Federal Reserve: iInflation

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The Federal Reserve, or the Fed, is the agency responsible for regulating the quantity of money in the US economy and for ensuring the health of the banking system (Mankiw, p. 634). The Fed's functions are comparable to the functions of a central bank, such as the Bank of England or the European Central Bank.


It also acts as the bank's bank, meaning that the Fed is the lender of last resort to banks that need to borrow money to maintain stability. Fed's second and most important task is to control money supply. A special committee at the Fed Reserve - the Federal Open Market Committee - directs the US monetary policy.
Natural disasters cause inflation. This is so, because natural disasters, such as hurricanes or earthquakes cause losses that reduce real variables, such as physical products or property. This increases the demand for these variables, because people need to restore the physical losses. Higher demand and decreased output has the effect of increasing price levels and people have to pay more dollars the same quantity of goods and services.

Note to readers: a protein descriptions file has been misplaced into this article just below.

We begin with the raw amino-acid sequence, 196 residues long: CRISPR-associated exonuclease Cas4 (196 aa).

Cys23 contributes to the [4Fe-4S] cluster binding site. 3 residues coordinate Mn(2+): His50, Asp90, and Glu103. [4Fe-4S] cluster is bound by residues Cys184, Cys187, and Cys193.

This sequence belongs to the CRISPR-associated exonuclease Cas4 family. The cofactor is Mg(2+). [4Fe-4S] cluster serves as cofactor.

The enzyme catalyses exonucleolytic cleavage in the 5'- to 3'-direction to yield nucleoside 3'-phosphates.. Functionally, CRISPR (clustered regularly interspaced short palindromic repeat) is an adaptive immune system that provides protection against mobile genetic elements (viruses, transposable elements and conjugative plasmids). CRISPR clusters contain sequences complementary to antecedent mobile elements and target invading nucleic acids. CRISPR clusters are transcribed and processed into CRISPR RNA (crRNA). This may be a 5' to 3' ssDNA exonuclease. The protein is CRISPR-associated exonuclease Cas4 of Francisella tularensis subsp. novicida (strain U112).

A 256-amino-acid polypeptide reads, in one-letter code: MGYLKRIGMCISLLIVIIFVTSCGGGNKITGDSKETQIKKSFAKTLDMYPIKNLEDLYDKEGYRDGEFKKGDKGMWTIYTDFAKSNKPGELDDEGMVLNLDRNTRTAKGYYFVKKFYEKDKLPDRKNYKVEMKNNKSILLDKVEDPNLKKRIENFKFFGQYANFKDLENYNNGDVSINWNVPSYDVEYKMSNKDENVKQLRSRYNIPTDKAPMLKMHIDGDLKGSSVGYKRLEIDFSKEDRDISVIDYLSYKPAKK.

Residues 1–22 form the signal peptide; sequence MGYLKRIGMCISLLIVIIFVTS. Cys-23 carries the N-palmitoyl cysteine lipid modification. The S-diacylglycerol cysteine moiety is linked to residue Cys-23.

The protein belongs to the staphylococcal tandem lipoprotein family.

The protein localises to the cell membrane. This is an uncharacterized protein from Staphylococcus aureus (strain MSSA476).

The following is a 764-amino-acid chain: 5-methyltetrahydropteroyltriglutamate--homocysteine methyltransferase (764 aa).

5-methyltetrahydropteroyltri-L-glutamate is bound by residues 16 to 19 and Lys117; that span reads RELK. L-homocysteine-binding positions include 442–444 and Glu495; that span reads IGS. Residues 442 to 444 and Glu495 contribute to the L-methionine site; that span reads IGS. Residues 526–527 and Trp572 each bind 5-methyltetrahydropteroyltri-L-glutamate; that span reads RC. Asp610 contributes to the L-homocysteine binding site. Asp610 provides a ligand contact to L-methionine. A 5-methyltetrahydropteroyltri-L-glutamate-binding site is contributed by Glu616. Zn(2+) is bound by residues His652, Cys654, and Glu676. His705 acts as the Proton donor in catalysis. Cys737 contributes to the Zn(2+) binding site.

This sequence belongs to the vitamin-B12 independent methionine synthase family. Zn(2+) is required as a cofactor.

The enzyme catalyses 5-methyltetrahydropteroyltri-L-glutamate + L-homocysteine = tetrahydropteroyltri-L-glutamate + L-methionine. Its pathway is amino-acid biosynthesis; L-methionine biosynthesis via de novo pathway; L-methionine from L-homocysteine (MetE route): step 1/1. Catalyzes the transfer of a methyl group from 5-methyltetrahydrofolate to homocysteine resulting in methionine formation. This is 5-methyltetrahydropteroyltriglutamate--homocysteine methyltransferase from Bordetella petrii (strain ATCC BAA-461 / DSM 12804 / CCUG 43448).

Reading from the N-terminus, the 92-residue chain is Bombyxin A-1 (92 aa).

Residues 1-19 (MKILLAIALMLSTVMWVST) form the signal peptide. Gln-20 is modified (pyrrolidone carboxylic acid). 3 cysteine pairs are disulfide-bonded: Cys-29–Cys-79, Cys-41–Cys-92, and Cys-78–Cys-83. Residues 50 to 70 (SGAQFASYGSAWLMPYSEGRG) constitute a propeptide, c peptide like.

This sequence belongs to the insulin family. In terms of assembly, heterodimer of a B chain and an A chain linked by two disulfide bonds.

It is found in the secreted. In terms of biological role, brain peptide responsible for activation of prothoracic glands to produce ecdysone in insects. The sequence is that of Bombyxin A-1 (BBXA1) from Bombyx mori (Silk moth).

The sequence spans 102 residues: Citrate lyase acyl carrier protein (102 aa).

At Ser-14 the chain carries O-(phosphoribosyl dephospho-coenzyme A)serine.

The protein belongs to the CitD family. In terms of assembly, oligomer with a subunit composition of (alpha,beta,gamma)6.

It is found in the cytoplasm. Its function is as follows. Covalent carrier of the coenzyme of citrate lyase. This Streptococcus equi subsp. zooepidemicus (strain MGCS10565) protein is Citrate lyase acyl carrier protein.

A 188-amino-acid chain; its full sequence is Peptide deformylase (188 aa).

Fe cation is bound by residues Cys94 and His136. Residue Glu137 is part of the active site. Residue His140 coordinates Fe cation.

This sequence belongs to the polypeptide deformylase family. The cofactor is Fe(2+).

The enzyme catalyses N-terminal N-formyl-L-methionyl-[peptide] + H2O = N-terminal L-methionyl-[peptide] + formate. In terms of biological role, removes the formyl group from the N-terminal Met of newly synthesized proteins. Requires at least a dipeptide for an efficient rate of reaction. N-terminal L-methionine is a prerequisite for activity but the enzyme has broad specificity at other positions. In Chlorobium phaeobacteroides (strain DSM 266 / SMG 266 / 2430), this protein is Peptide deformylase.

For example, after Hurricane Katrina, and Hurricane Rita energy prices increased significantly (Olson, 2005), because of limited supply and increased demand for gas and petroleum products. Higher gasoline, natural gas and petroleum products prices led to increased costs of other goods and services, such as transportation and building materials. Higher price levels reflected in a higher inflation rate.
The Fed is run by a Board of seven governors appointed by the President and confirmed by the Senate (p. 634). ...
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